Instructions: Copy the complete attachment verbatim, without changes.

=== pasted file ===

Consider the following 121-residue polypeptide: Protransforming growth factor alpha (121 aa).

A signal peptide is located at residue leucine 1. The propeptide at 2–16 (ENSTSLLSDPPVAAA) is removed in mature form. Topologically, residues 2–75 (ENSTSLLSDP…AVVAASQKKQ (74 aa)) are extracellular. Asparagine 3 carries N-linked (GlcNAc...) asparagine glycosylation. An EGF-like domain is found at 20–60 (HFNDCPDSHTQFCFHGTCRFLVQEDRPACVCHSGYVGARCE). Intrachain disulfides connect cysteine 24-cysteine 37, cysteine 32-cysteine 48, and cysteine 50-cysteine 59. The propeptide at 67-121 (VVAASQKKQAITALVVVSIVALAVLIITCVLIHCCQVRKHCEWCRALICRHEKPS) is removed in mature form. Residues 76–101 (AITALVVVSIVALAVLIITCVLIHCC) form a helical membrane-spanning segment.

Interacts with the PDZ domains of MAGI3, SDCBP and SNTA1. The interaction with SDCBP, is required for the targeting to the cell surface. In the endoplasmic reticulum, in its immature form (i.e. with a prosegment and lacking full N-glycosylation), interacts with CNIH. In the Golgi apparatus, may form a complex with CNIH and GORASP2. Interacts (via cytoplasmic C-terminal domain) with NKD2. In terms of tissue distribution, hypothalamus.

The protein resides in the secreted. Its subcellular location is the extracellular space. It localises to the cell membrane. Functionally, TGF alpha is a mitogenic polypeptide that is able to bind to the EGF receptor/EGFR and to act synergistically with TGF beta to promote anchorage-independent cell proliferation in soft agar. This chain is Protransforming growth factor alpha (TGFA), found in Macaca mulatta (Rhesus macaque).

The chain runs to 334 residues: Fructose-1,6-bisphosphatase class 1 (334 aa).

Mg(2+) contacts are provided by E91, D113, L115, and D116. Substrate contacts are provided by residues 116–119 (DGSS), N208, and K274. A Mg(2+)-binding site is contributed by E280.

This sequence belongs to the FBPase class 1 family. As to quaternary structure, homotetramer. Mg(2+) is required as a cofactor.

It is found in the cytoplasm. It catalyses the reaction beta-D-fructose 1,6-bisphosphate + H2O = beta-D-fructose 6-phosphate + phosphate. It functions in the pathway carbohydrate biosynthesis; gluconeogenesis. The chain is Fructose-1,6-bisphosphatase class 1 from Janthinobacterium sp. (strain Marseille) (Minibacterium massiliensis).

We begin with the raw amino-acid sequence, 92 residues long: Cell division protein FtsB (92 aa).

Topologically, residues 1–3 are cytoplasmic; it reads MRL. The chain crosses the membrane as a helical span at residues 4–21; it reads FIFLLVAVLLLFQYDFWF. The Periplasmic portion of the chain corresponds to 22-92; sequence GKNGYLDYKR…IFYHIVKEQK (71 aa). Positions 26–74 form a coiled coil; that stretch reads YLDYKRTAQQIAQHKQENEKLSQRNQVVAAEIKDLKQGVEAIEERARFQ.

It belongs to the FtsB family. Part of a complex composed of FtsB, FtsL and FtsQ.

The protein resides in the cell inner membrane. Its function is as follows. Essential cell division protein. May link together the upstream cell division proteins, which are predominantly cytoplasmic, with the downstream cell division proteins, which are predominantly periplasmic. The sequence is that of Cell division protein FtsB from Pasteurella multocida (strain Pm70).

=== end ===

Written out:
Consider the following 121-residue polypeptide: Protransforming growth factor alpha (121 aa).

A signal peptide is located at residue leucine 1. The propeptide at 2–16 (ENSTSLLSDPPVAAA) is removed in mature form. Topologically, residues 2–75 (ENSTSLLSDP…AVVAASQKKQ (74 aa)) are extracellular. Asparagine 3 carries N-linked (GlcNAc...) asparagine glycosylation. An EGF-like domain is found at 20–60 (HFNDCPDSHTQFCFHGTCRFLVQEDRPACVCHSGYVGARCE). Intrachain disulfides connect cysteine 24-cysteine 37, cysteine 32-cysteine 48, and cysteine 50-cysteine 59. The propeptide at 67-121 (VVAASQKKQAITALVVVSIVALAVLIITCVLIHCCQVRKHCEWCRALICRHEKPS) is removed in mature form. Residues 76–101 (AITALVVVSIVALAVLIITCVLIHCC) form a helical membrane-spanning segment.

Interacts with the PDZ domains of MAGI3, SDCBP and SNTA1. The interaction with SDCBP, is required for the targeting to the cell surface. In the endoplasmic reticulum, in its immature form (i.e. with a prosegment and lacking full N-glycosylation), interacts with CNIH. In the Golgi apparatus, may form a complex with CNIH and GORASP2. Interacts (via cytoplasmic C-terminal domain) with NKD2. In terms of tissue distribution, hypothalamus.

The protein resides in the secreted. Its subcellular location is the extracellular space. It localises to the cell membrane. Functionally, TGF alpha is a mitogenic polypeptide that is able to bind to the EGF receptor/EGFR and to act synergistically with TGF beta to promote anchorage-independent cell proliferation in soft agar. This chain is Protransforming growth factor alpha (TGFA), found in Macaca mulatta (Rhesus macaque).

The chain runs to 334 residues: Fructose-1,6-bisphosphatase class 1 (334 aa).

Mg(2+) contacts are provided by E91, D113, L115, and D116. Substrate contacts are provided by residues 116–119 (DGSS), N208, and K274. A Mg(2+)-binding site is contributed by E280.

This sequence belongs to the FBPase class 1 family. As to quaternary structure, homotetramer. Mg(2+) is required as a cofactor.

It is found in the cytoplasm. It catalyses the reaction beta-D-fructose 1,6-bisphosphate + H2O = beta-D-fructose 6-phosphate + phosphate. It functions in the pathway carbohydrate biosynthesis; gluconeogenesis. The chain is Fructose-1,6-bisphosphatase class 1 from Janthinobacterium sp. (strain Marseille) (Minibacterium massiliensis).

We begin with the raw amino-acid sequence, 92 residues long: Cell division protein FtsB (92 aa).

Topologically, residues 1–3 are cytoplasmic; it reads MRL. The chain crosses the membrane as a helical span at residues 4–21; it reads FIFLLVAVLLLFQYDFWF. The Periplasmic portion of the chain corresponds to 22-92; sequence GKNGYLDYKR…IFYHIVKEQK (71 aa). Positions 26–74 form a coiled coil; that stretch reads YLDYKRTAQQIAQHKQENEKLSQRNQVVAAEIKDLKQGVEAIEERARFQ.

It belongs to the FtsB family. Part of a complex composed of FtsB, FtsL and FtsQ.

The protein resides in the cell inner membrane. Its function is as follows. Essential cell division protein. May link together the upstream cell division proteins, which are predominantly cytoplasmic, with the downstream cell division proteins, which are predominantly periplasmic. The sequence is that of Cell division protein FtsB from Pasteurella multocida (strain Pm70).